Sakic tells Chambers that if they cannot work out a new agreement, it’s expected Barrie will head to arbitration. “Either way, he’ll be here,” said the Avs GM.
It’s possible Sakic called his rival GMs to gauge their level of interest in Barrie and the type of return he might fetch. That could account for the recent speculation involving Barrie. Taking Sakic at his word, it’s evident the Avs wish to keep Barrie in the fold for at least the immediate future.
Flames GM Brad Treliving opened up Friday’s press conference by saying it was the worst kept secret in Calgary. What followed was the announcement of Glen Gulutzan as the Flames’ new coach.
Gulutzan, 44, has been reported as the frontrunner for the job for much of the past week and had long been known as one of Calgary’s top candidates to take over behind the bench. Friday’s announcement made it official, as Gulutzan becomes the 17th in franchise history and the successor to Bob Hartley, who was fired in May.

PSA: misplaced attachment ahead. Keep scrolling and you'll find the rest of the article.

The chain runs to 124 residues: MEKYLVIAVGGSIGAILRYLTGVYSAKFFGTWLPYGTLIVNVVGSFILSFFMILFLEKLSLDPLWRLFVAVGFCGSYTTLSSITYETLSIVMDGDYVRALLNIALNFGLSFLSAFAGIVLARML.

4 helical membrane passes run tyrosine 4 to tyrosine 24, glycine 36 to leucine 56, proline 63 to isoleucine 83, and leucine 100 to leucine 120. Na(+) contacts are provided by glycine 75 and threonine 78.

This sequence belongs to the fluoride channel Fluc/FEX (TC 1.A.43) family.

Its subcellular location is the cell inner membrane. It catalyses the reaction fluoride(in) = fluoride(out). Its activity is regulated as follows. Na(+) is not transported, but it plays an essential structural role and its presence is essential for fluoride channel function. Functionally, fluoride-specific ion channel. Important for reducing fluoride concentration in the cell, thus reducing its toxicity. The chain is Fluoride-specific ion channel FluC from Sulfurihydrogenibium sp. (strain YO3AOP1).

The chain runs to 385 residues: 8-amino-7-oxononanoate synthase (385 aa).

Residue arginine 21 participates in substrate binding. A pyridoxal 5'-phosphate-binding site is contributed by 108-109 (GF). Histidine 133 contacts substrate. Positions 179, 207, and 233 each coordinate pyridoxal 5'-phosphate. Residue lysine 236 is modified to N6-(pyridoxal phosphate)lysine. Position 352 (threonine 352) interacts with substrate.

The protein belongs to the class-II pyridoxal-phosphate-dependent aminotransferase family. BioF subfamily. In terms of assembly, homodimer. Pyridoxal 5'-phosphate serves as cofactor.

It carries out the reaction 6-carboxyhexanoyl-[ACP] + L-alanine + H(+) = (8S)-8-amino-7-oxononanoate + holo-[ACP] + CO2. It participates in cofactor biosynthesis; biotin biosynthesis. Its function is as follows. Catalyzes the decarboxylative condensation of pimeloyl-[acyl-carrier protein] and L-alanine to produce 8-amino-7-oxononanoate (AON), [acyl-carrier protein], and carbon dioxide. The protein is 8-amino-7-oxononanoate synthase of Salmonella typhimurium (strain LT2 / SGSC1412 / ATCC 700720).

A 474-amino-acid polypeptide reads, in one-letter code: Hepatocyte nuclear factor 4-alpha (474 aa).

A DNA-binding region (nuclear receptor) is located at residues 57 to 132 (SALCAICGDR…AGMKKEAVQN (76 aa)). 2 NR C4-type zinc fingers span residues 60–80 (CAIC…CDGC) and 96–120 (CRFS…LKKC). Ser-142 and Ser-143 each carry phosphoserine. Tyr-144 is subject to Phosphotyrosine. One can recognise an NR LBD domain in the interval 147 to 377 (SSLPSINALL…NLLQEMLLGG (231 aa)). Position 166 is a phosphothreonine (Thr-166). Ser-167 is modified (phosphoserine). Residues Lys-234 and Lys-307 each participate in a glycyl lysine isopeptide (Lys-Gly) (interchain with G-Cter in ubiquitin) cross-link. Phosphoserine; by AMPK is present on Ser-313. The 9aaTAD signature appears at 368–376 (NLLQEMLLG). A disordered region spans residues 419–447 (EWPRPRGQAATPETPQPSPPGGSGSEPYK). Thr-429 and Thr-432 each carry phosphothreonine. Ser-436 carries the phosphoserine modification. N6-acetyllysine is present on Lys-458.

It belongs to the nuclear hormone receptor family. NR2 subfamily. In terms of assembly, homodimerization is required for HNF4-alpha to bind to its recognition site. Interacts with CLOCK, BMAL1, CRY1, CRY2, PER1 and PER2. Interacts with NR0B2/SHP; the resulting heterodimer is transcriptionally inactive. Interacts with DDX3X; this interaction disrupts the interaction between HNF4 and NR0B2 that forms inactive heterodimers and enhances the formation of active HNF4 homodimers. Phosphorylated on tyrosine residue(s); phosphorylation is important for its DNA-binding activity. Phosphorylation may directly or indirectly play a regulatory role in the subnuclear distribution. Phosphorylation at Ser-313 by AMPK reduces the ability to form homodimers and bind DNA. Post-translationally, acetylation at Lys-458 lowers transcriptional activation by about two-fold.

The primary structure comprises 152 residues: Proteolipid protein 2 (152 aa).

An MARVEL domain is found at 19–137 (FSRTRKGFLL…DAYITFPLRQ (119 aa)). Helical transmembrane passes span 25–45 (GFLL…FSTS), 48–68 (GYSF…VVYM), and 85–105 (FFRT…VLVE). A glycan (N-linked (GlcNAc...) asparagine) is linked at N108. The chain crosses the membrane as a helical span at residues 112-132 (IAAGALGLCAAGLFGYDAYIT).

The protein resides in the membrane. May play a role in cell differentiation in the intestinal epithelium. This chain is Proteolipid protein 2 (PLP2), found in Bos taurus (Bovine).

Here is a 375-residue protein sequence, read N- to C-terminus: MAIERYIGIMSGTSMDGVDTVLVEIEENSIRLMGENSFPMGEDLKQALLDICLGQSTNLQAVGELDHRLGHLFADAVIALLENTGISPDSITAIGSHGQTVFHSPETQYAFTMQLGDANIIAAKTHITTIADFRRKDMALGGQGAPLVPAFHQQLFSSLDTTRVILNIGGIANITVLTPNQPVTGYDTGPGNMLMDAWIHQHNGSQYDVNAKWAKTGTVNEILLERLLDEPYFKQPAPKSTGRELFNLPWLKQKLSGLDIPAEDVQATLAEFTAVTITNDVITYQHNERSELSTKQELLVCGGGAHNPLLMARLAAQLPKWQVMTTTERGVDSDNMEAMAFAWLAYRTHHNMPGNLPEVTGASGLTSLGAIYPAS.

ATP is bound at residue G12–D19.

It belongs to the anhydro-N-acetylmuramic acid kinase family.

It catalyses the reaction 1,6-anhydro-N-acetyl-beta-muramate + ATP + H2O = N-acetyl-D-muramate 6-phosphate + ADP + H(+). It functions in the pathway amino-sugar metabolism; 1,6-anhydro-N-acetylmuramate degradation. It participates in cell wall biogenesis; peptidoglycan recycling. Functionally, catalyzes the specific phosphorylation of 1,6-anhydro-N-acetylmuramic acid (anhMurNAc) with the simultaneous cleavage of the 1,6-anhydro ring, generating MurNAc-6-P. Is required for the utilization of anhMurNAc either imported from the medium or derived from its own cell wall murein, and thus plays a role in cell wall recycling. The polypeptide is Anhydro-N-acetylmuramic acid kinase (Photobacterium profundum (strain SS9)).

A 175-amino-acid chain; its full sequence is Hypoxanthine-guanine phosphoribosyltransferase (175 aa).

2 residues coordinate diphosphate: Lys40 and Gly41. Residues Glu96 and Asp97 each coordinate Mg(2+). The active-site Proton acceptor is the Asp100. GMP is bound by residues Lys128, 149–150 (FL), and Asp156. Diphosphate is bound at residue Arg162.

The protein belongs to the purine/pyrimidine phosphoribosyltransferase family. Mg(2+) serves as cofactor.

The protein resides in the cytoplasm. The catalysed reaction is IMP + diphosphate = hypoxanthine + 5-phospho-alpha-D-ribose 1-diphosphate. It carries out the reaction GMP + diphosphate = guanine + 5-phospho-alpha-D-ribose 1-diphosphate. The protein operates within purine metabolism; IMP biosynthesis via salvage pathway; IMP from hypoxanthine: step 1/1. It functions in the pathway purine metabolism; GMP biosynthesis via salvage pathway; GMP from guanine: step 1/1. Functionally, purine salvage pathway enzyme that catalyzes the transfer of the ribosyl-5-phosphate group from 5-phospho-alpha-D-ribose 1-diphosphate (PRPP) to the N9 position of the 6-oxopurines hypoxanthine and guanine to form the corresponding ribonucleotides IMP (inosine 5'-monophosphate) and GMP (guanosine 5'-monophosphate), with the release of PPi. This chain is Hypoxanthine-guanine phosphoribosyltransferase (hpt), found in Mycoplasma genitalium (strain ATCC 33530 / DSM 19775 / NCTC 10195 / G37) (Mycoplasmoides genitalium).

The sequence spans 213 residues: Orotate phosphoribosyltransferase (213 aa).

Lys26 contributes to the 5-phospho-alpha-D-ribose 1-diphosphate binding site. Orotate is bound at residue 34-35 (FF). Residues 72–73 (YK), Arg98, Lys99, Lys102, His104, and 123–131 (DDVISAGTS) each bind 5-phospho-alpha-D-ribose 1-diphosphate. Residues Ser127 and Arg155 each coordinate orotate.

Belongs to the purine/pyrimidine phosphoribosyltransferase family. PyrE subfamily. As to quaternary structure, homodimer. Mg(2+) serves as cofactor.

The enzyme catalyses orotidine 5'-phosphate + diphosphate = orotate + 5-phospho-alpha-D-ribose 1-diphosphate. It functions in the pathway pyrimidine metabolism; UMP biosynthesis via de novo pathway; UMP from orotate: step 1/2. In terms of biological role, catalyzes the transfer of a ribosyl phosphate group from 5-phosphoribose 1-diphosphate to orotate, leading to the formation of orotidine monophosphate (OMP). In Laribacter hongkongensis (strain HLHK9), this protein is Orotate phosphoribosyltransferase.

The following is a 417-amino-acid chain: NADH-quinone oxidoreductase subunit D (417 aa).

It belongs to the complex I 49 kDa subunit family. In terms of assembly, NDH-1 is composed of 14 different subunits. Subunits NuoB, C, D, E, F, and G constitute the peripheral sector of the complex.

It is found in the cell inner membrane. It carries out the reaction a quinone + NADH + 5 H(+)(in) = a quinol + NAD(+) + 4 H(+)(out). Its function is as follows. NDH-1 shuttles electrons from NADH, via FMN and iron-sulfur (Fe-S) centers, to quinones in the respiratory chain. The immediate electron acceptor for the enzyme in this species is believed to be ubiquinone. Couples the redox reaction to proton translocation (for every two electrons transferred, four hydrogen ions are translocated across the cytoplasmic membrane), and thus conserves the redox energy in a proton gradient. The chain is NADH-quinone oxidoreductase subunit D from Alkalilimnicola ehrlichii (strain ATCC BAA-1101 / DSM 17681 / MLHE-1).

One of Hartley’s downfalls as the Flames coach wasn’t just that his team didn’t get results, but that Calgary was one of the poorest possession teams in the league. Over the past four seasons under Hartley, Calgary posted the fourth-worst possession numbers of any team at a 46.5 shot attempts for percentage. So, of course, one major talking point in Calgary is turning the Flames, an abysmal possession team, into one that can control the puck and create opportunities not only on the rush, but through sustained zone time.
“There will definitely be a little of a style change in how we play,” Gulutzan said, wasting little time getting to the matter of possession. “It will lead to an exciting game. It will be an exciting, connected team that you’re going to see here and I look forward to it.” Read more